Archives for the month of: April, 2016

Hopefully you are familiar with the Concordat? It is a sector owned document, rolled out eight years ago and it is a ‘good practice’ guide for institutions in the support of our researchers.

Externally, we are measured on our success in implementing the Concordat’s seven principles through the HR Excellence in Research Award which is independently reviewed every two years.

Over the last 18 months, we wanted to dig a bit deeper into how things are going and as a result, the Research Staff Development Committee, charged me with going on a tour of the University to find out about the environment for researchers.

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Some wise words here from PGRs Billy Bryan and Furaha Asani.

PhD Life

“This is not your supervisor’s market”, asserted Donna Yates in one of our recent posts. But what kind of market is it then, and how can PhD graduates find their place in it?  Furaha and Billy reflect on the changing landscape of modern knowledge economy.

Getting onto a PhD programme isn’t like it used to be. Once upon a time, you had to be a member of the affluent social elite, or incredibly clever, to have a chance of wearing that floppy hat and gown on graduation day. That’s not all it got you:a PhD was your guaranteed entry ticket into an academic job, that’s why people undertook them in the first place. The career pathway was linear and simple.

Times have changed

The PhD student population is now more evenly scattered. Now, students from more diverse socio-economic backgrounds are studying for their doctorates. The typical PhD student now closely fits into at least…

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I’ve recently read a journal paper by Nasriri and Mafakheri (2015) in Studies in Higher Education which nicely reviews the last 10 years of research into the challenges faced by academics and students faced with research supervision at a distance. It also goes on to offer strategies used to try to overcome some of the difficulties which I thought might be nice to share on here so that any of our readers, whether you are academics or students in this situation might benefit from it. Read the rest of this entry »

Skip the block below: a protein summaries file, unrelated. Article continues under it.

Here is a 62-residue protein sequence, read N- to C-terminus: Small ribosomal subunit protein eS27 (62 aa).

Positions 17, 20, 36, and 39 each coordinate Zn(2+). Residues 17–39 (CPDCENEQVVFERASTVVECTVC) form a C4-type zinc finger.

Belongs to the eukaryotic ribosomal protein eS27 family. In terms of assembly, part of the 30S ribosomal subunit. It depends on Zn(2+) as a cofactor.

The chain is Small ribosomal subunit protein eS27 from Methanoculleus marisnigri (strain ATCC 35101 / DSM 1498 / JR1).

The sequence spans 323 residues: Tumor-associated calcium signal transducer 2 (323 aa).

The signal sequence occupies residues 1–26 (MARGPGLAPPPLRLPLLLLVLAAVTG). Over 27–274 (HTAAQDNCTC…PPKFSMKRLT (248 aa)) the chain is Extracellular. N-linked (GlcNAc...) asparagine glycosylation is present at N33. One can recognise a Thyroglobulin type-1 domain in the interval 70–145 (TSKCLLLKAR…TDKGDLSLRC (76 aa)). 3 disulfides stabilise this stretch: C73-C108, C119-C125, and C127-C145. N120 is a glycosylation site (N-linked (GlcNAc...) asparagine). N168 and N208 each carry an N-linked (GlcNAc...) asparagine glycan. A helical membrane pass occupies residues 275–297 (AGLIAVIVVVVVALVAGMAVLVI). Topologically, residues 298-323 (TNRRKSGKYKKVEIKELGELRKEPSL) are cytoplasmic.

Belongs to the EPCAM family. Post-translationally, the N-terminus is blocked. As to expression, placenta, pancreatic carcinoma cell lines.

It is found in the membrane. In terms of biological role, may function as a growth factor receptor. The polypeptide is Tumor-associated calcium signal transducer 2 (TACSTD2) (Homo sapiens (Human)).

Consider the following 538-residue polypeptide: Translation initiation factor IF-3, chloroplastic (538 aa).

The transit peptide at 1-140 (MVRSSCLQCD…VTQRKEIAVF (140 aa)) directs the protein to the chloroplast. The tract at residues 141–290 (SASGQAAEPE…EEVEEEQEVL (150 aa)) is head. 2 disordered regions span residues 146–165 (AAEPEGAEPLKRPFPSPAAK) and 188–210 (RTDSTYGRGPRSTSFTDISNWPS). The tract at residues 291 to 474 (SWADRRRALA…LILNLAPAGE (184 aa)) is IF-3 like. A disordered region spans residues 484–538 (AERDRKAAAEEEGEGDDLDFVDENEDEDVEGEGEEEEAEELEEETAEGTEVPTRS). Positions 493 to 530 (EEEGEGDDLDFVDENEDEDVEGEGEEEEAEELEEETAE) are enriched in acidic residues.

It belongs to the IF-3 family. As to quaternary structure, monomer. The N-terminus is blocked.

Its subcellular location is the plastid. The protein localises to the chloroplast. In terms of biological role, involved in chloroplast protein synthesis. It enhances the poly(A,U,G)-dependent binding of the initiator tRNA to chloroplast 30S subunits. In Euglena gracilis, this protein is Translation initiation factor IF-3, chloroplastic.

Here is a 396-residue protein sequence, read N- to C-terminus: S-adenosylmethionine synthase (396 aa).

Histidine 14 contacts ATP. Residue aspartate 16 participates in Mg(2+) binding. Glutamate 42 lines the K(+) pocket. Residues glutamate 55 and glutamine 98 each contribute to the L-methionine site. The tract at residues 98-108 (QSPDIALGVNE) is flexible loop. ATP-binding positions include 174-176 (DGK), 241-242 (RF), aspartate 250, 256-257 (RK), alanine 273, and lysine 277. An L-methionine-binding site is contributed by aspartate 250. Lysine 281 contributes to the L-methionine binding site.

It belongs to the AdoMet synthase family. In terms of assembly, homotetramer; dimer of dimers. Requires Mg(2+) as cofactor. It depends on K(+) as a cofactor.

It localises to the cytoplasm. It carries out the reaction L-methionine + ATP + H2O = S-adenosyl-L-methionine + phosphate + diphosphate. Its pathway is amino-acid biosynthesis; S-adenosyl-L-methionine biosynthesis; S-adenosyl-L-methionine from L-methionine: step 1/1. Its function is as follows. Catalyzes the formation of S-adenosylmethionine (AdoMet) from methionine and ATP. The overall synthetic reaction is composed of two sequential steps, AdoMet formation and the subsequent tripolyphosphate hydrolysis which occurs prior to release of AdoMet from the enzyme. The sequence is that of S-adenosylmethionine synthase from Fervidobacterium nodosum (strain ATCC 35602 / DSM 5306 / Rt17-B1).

Building rich research and expansive networks is a core aspect of a successful academic career. Similarly, if you’re looking to move beyond academic research, breaking into professional networks and getting to know who’s who and what they do, is also crucial for getting the vital stats, and a foot in the door.

Researchers are always, and very modestly, telling me they’re really bad at networking… but that’s not what I observe of them. Maybe it’s the old definition of the corporate schmooser that’s confusing the issue. I don’t think academic networking is about elevator pitches and popping on your pushy pants, and I’m not going to reduce it to a ‘skill’ that you can perfect in 10 top tips. Read the rest of this entry »

Being a researcher at the University of Sheffield means that you have a whole host of development opportunities at your fingertips. There’s so much on offer that you could probably spend a couple of days every week attending workshops, events, participating in online training etc. and not tackle the same thing twice. So how do you go about choosing which development event is right for you?

PaniniTo avoid a situation where you start to collect development events like you would panini stickers (got, got, NEED!), it’s always handy to take a step back and reflect on your current strengths and areas for development. There are plenty of tools and resources to support you with this, such as the Researcher Development Framework, which identifies the behaviours and attributes of successful researchers and enables you to recognise your existing skills and set realistic goals for your own development.

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